'Wh'-question intonation in Standard Colloquial Bengali: An LFG analysis


In this chapter, we examine the intonational phonology of multi-clause con- stituent (‘wh’-) questions in the dialect of Standard Colloquial Bengali (SCB), spoken in Kolkata, West Bengal (cf. Chatterji 1921; Hayes & Lahiri 1991; Lahiri & Kennard 2020). We seek to explore the relationships that exist between into- national phonology, pragmatics (viz. information structure), and semantics (viz. interrogative scope), modelling them in the framework of Lexical-Functional Grammar (LFG). Our goal in eliciting data was to identify patterns of intonation used with ‘wh’-questions in SCB for analysis within the non-derivational frame- work of LFG. In particular, we sought to investigate multiple ‘wh’-questions and multi-clause ‘wh’-questions. We aimed to determine if all ‘regular’ ‘wh’-questions bear the same L* HP LI contour identified in Hayes and Lahiri (1991) regardless of how many ‘wh’-question words appear (single vs. multiple ‘wh’-questions) or how many clauses a ‘wh’-question word may take scope over (single vs. multi- clause ‘wh’-questions). After providing background on intonational phonology and Bengali (Section 17.2), we outline our methodology (Section 17.3), and then present our results (Section 17.4). Discussion and LFG analyses are provided (Section 17.5) before we supply our conclusions (Section 17.6).

In I. W. Arka, A. Asudeh, & T. H. King (Eds.), Modular Design of Grammar: Linguistics on the Edge, Oxford: Oxford University Press. pp. 282-302

Synopsis of this book:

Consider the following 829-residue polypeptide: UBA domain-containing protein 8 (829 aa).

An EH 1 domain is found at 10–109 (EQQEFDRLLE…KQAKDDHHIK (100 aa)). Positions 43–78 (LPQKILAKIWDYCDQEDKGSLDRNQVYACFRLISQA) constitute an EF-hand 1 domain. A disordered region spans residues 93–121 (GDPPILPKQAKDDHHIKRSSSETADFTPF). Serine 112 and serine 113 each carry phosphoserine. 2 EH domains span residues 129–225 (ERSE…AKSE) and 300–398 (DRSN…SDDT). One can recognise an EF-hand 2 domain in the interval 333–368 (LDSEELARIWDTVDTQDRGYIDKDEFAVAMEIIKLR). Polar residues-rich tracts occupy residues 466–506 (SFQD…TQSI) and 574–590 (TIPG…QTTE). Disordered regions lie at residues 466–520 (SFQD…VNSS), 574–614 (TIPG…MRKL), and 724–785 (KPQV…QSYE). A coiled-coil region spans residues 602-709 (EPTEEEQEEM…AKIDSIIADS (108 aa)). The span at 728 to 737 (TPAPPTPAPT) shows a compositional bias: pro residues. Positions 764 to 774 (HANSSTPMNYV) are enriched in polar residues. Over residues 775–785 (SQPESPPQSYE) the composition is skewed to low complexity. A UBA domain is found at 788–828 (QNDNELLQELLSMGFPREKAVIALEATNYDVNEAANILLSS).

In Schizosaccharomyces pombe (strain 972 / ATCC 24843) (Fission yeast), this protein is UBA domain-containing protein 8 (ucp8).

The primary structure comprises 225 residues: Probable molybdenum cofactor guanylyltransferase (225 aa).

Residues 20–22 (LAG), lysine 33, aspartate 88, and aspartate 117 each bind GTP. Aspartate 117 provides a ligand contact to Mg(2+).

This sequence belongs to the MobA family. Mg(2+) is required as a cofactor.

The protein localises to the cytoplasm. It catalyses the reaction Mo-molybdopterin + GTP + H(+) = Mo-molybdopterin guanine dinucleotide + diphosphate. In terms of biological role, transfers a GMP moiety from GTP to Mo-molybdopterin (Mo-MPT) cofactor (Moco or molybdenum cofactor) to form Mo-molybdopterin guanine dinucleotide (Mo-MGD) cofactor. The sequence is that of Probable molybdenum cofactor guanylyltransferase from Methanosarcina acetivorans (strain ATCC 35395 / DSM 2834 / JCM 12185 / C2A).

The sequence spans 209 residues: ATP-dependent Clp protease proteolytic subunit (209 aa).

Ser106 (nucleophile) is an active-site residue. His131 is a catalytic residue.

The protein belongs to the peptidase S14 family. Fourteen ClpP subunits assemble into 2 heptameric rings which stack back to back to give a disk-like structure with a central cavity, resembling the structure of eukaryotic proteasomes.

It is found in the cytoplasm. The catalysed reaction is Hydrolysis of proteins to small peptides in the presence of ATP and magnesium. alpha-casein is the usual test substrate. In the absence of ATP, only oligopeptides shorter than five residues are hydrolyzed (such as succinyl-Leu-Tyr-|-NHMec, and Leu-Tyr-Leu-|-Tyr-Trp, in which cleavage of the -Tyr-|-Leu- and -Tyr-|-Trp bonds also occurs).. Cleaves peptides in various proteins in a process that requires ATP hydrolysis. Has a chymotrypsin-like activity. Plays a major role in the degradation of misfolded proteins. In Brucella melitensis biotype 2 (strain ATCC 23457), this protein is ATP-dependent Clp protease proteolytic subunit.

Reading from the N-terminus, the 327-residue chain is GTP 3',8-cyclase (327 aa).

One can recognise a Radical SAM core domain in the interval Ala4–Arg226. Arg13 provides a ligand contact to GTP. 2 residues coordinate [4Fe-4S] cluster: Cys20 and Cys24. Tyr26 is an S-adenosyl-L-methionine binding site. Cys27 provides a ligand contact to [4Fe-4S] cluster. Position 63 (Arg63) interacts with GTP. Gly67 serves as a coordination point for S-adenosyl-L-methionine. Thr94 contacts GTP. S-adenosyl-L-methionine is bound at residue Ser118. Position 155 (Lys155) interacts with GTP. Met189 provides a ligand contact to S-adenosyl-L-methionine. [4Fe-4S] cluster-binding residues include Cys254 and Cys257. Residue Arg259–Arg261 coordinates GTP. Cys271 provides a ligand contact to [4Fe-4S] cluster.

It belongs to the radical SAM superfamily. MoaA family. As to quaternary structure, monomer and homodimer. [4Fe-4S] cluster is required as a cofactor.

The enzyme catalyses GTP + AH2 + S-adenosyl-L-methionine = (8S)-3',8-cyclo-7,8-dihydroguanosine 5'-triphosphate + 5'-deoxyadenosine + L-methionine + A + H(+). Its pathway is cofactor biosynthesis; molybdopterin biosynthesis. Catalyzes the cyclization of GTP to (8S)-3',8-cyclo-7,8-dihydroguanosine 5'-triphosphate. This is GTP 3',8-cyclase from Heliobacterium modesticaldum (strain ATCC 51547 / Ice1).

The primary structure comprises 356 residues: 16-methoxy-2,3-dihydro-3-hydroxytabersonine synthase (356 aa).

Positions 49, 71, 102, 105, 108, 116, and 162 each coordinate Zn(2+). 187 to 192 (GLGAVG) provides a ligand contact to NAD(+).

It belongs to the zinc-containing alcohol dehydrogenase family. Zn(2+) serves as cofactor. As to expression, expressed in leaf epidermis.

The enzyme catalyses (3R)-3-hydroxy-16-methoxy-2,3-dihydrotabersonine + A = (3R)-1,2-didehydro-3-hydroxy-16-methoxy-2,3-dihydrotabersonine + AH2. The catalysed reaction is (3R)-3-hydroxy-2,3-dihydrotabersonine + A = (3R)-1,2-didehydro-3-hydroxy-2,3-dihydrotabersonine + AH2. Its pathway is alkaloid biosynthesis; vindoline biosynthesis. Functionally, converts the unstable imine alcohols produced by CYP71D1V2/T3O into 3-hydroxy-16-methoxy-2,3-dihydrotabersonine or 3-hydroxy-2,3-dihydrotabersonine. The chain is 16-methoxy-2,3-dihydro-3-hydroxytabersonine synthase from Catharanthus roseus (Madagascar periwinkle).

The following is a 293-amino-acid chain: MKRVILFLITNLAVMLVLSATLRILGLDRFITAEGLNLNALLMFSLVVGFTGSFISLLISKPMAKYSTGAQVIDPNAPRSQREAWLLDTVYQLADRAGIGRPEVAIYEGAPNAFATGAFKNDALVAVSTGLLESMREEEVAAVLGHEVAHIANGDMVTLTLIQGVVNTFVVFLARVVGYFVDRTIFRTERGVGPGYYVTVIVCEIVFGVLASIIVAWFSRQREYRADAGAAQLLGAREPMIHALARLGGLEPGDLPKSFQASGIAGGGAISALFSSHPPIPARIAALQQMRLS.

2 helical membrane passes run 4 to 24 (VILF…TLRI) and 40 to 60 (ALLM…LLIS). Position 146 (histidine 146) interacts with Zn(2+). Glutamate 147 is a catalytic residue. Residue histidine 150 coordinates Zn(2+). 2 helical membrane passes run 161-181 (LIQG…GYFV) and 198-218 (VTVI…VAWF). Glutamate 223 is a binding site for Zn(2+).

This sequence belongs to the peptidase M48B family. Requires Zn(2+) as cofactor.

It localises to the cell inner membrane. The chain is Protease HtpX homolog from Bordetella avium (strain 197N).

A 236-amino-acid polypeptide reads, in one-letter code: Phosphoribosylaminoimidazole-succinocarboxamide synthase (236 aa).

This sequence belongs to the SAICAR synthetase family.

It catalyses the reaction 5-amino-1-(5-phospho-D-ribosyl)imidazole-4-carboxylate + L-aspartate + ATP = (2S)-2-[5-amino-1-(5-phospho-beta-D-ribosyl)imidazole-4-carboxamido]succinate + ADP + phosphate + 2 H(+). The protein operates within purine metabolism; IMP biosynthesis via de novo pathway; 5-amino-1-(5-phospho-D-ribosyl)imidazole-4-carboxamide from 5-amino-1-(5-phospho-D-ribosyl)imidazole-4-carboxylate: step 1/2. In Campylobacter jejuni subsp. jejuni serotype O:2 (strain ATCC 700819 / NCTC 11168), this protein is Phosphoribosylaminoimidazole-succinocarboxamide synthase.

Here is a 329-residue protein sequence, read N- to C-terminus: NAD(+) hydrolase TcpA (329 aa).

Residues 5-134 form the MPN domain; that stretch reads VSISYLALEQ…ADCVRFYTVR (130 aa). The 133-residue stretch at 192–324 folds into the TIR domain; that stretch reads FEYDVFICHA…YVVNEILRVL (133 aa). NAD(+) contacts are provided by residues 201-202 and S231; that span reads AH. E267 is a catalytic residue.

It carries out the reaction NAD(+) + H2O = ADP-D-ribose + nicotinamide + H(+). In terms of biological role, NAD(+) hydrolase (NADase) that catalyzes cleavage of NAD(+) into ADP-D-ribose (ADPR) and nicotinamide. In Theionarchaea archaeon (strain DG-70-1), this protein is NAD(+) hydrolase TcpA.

This volume presents the latest research in linguistic modules and interfaces in Lexical-Functional Grammar (LFG). LFG has a highly modular design that models the linguistic system as a set of discreet submodules that include, among others, constituent structure, functional structure, argument structure, semantic structure, and prosodic structure; each module has its own coherent properties and is related to other modules by correspondence functions. Following a detailed introduction, Part I examines the nature of linguistic structures, interfaces, and representations in LFG’s architecture and ontology. Parts II and III are concerned with problems, analyses, and generalizations associated with linguistic phenomena of long-standing theoretical significance, including agreement, reciprocals, possessives, reflexives, raising, subjecthood, and relativization, demonstrating how these phenomena can be naturally accounted for within LFG’s modular architecture. Part IV explores issues of the synchronic and diachronic dynamics of syntactic categories in grammar, such as unlike category coordination, fuzzy categorial edges, and consequences of decategorialization, providing explicit LFG solutions to such problems, including those resulting from language change in progress. The final part re-examines and refines the precise representations and interfaces of syntax with morphology, semantics, and pragmatics to account for challenging facts such as suspended affixation, prosody in multiple question word interrogatives and information structure, anaphoric dependencies, and idioms. The volume draws on data from a range of typologically diverse languages, including Arabic, Chinese, Icelandic, Kelabit, Polish, and Urdu, and will be of interest not only to those working in LFG and related frameworks, but to all those working on linguistic interfaces from a variety of theoretical standpoints.